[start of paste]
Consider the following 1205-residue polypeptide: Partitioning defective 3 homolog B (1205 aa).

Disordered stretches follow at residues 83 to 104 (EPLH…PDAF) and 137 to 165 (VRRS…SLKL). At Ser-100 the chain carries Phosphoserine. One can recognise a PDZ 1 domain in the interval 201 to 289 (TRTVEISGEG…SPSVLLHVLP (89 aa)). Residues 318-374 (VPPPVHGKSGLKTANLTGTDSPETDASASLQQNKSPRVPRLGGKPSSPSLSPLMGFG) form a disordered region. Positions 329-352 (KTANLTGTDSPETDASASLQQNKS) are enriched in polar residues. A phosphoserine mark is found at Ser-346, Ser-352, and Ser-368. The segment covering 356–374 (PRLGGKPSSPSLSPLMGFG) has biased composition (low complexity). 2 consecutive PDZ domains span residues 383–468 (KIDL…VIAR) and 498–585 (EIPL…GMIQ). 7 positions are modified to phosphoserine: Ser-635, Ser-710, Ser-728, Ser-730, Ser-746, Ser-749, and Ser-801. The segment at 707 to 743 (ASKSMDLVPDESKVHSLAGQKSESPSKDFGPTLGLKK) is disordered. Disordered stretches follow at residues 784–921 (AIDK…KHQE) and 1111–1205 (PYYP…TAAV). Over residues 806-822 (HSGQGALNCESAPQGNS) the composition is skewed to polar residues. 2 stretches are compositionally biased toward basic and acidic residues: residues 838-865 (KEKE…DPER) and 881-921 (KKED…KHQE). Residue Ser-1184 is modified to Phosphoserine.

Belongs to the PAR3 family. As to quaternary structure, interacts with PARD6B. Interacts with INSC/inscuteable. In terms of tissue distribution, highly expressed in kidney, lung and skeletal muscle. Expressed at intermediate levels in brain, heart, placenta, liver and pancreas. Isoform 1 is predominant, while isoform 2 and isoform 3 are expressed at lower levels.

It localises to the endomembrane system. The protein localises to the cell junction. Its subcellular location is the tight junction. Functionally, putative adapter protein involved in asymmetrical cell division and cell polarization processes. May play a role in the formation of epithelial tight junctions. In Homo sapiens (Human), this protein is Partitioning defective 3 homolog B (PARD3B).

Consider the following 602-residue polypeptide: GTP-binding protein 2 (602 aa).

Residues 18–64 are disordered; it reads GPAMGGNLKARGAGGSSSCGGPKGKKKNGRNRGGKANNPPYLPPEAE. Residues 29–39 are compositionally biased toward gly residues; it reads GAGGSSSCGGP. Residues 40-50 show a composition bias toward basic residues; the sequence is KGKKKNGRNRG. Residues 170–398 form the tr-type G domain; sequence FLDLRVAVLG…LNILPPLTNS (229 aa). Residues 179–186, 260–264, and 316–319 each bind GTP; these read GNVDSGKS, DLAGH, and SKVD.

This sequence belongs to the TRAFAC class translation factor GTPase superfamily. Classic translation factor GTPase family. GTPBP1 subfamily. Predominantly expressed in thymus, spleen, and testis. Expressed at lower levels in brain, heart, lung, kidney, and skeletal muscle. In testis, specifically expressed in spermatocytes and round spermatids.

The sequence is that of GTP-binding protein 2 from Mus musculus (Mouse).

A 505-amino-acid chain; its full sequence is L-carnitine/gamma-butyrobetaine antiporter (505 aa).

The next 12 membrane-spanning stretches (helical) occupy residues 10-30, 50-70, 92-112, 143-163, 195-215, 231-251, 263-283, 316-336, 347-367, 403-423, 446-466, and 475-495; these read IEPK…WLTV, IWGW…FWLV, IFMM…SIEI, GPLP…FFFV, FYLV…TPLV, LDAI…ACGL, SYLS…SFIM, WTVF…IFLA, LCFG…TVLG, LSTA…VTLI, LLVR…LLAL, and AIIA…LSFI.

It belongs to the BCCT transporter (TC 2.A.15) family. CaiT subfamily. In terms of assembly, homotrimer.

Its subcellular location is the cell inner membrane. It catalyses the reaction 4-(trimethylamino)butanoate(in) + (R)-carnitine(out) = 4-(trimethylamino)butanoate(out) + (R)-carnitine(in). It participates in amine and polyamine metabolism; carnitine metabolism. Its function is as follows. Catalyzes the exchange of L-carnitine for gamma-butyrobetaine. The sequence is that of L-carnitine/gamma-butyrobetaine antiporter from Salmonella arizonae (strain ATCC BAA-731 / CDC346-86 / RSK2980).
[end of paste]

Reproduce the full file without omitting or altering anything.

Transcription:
Consider the following 1205-residue polypeptide: Partitioning defective 3 homolog B (1205 aa).

Disordered stretches follow at residues 83 to 104 (EPLH…PDAF) and 137 to 165 (VRRS…SLKL). At Ser-100 the chain carries Phosphoserine. One can recognise a PDZ 1 domain in the interval 201 to 289 (TRTVEISGEG…SPSVLLHVLP (89 aa)). Residues 318-374 (VPPPVHGKSGLKTANLTGTDSPETDASASLQQNKSPRVPRLGGKPSSPSLSPLMGFG) form a disordered region. Positions 329-352 (KTANLTGTDSPETDASASLQQNKS) are enriched in polar residues. A phosphoserine mark is found at Ser-346, Ser-352, and Ser-368. The segment covering 356–374 (PRLGGKPSSPSLSPLMGFG) has biased composition (low complexity). 2 consecutive PDZ domains span residues 383–468 (KIDL…VIAR) and 498–585 (EIPL…GMIQ). 7 positions are modified to phosphoserine: Ser-635, Ser-710, Ser-728, Ser-730, Ser-746, Ser-749, and Ser-801. The segment at 707 to 743 (ASKSMDLVPDESKVHSLAGQKSESPSKDFGPTLGLKK) is disordered. Disordered stretches follow at residues 784–921 (AIDK…KHQE) and 1111–1205 (PYYP…TAAV). Over residues 806-822 (HSGQGALNCESAPQGNS) the composition is skewed to polar residues. 2 stretches are compositionally biased toward basic and acidic residues: residues 838-865 (KEKE…DPER) and 881-921 (KKED…KHQE). Residue Ser-1184 is modified to Phosphoserine.

Belongs to the PAR3 family. As to quaternary structure, interacts with PARD6B. Interacts with INSC/inscuteable. In terms of tissue distribution, highly expressed in kidney, lung and skeletal muscle. Expressed at intermediate levels in brain, heart, placenta, liver and pancreas. Isoform 1 is predominant, while isoform 2 and isoform 3 are expressed at lower levels.

It localises to the endomembrane system. The protein localises to the cell junction. Its subcellular location is the tight junction. Functionally, putative adapter protein involved in asymmetrical cell division and cell polarization processes. May play a role in the formation of epithelial tight junctions. In Homo sapiens (Human), this protein is Partitioning defective 3 homolog B (PARD3B).

Consider the following 602-residue polypeptide: GTP-binding protein 2 (602 aa).

Residues 18–64 are disordered; it reads GPAMGGNLKARGAGGSSSCGGPKGKKKNGRNRGGKANNPPYLPPEAE. Residues 29–39 are compositionally biased toward gly residues; it reads GAGGSSSCGGP. Residues 40-50 show a composition bias toward basic residues; the sequence is KGKKKNGRNRG. Residues 170–398 form the tr-type G domain; sequence FLDLRVAVLG…LNILPPLTNS (229 aa). Residues 179–186, 260–264, and 316–319 each bind GTP; these read GNVDSGKS, DLAGH, and SKVD.

This sequence belongs to the TRAFAC class translation factor GTPase superfamily. Classic translation factor GTPase family. GTPBP1 subfamily. Predominantly expressed in thymus, spleen, and testis. Expressed at lower levels in brain, heart, lung, kidney, and skeletal muscle. In testis, specifically expressed in spermatocytes and round spermatids.

The sequence is that of GTP-binding protein 2 from Mus musculus (Mouse).

A 505-amino-acid chain; its full sequence is L-carnitine/gamma-butyrobetaine antiporter (505 aa).

The next 12 membrane-spanning stretches (helical) occupy residues 10-30, 50-70, 92-112, 143-163, 195-215, 231-251, 263-283, 316-336, 347-367, 403-423, 446-466, and 475-495; these read IEPK…WLTV, IWGW…FWLV, IFMM…SIEI, GPLP…FFFV, FYLV…TPLV, LDAI…ACGL, SYLS…SFIM, WTVF…IFLA, LCFG…TVLG, LSTA…VTLI, LLVR…LLAL, and AIIA…LSFI.

It belongs to the BCCT transporter (TC 2.A.15) family. CaiT subfamily. In terms of assembly, homotrimer.

Its subcellular location is the cell inner membrane. It catalyses the reaction 4-(trimethylamino)butanoate(in) + (R)-carnitine(out) = 4-(trimethylamino)butanoate(out) + (R)-carnitine(in). It participates in amine and polyamine metabolism; carnitine metabolism. Its function is as follows. Catalyzes the exchange of L-carnitine for gamma-butyrobetaine. The sequence is that of L-carnitine/gamma-butyrobetaine antiporter from Salmonella arizonae (strain ATCC BAA-731 / CDC346-86 / RSK2980).